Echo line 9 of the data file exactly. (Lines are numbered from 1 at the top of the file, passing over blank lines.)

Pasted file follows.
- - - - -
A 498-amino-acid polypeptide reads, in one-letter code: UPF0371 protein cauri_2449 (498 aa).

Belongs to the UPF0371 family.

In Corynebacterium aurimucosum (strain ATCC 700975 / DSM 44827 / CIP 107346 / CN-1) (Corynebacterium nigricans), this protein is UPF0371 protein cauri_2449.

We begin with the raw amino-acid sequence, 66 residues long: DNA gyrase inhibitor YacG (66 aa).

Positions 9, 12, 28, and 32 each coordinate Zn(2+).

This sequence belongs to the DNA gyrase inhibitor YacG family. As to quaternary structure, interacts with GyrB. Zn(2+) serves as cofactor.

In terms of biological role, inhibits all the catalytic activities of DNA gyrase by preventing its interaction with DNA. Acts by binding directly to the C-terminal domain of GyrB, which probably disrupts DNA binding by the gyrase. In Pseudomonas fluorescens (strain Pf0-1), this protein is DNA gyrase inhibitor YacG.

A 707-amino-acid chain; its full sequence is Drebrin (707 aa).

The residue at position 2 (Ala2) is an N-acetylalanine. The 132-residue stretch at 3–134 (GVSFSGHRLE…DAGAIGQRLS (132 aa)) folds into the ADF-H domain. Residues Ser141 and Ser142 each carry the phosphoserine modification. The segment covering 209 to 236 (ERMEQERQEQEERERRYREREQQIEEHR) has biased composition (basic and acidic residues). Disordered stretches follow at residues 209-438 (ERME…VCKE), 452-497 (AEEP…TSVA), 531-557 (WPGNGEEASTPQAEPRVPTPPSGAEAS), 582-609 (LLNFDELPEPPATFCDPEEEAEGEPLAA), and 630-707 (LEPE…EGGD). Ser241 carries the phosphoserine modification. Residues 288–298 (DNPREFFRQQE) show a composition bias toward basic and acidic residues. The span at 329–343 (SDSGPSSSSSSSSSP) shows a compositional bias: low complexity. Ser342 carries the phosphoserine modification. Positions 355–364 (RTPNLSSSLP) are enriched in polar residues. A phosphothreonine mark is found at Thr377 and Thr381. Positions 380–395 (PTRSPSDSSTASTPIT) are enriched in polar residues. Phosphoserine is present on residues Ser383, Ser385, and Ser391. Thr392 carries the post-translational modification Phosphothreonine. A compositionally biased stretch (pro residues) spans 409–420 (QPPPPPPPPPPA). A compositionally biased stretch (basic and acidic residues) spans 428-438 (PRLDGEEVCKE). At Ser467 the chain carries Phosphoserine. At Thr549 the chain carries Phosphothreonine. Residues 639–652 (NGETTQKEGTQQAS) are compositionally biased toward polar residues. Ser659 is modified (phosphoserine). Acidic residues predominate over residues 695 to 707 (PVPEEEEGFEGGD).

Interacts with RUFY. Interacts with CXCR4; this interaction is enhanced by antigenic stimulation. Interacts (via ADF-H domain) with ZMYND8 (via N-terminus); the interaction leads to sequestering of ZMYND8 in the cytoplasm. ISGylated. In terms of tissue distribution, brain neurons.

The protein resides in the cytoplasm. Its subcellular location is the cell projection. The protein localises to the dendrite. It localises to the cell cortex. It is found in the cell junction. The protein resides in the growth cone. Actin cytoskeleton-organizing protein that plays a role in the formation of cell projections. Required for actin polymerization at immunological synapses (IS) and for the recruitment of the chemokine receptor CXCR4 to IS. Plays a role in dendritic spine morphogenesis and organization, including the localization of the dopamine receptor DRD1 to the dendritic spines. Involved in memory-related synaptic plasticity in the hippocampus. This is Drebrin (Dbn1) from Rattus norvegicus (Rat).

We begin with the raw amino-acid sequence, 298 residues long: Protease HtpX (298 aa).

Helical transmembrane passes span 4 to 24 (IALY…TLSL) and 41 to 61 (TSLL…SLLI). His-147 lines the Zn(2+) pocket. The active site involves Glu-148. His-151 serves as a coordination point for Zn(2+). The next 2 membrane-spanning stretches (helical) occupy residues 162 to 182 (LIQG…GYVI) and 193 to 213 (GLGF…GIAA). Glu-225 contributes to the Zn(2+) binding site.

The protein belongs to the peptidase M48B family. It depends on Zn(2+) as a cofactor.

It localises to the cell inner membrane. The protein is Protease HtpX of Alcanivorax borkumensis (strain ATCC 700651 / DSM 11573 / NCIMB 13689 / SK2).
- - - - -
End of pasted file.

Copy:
The residue at position 2 (Ala2) is an N-acetylalanine. The 132-residue stretch at 3–134 (GVSFSGHRLE…DAGAIGQRLS (132 aa)) folds into the ADF-H domain. Residues Ser141 and Ser142 each carry the phosphoserine modification. The segment covering 209 to 236 (ERMEQERQEQEERERRYREREQQIEEHR) has biased composition (basic and acidic residues). Disordered stretches follow at residues 209-438 (ERME…VCKE), 452-497 (AEEP…TSVA), 531-557 (WPGNGEEASTPQAEPRVPTPPSGAEAS), 582-609 (LLNFDELPEPPATFCDPEEEAEGEPLAA), and 630-707 (LEPE…EGGD). Ser241 carries the phosphoserine modification. Residues 288–298 (DNPREFFRQQE) show a composition bias toward basic and acidic residues. The span at 329–343 (SDSGPSSSSSSSSSP) shows a compositional bias: low complexity. Ser342 carries the phosphoserine modification. Positions 355–364 (RTPNLSSSLP) are enriched in polar residues. A phosphothreonine mark is found at Thr377 and Thr381. Positions 380–395 (PTRSPSDSSTASTPIT) are enriched in polar residues. Phosphoserine is present on residues Ser383, Ser385, and Ser391. Thr392 carries the post-translational modification Phosphothreonine. A compositionally biased stretch (pro residues) spans 409–420 (QPPPPPPPPPPA). A compositionally biased stretch (basic and acidic residues) spans 428-438 (PRLDGEEVCKE). At Ser467 the chain carries Phosphoserine. At Thr549 the chain carries Phosphothreonine. Residues 639–652 (NGETTQKEGTQQAS) are compositionally biased toward polar residues. Ser659 is modified (phosphoserine). Acidic residues predominate over residues 695 to 707 (PVPEEEEGFEGGD).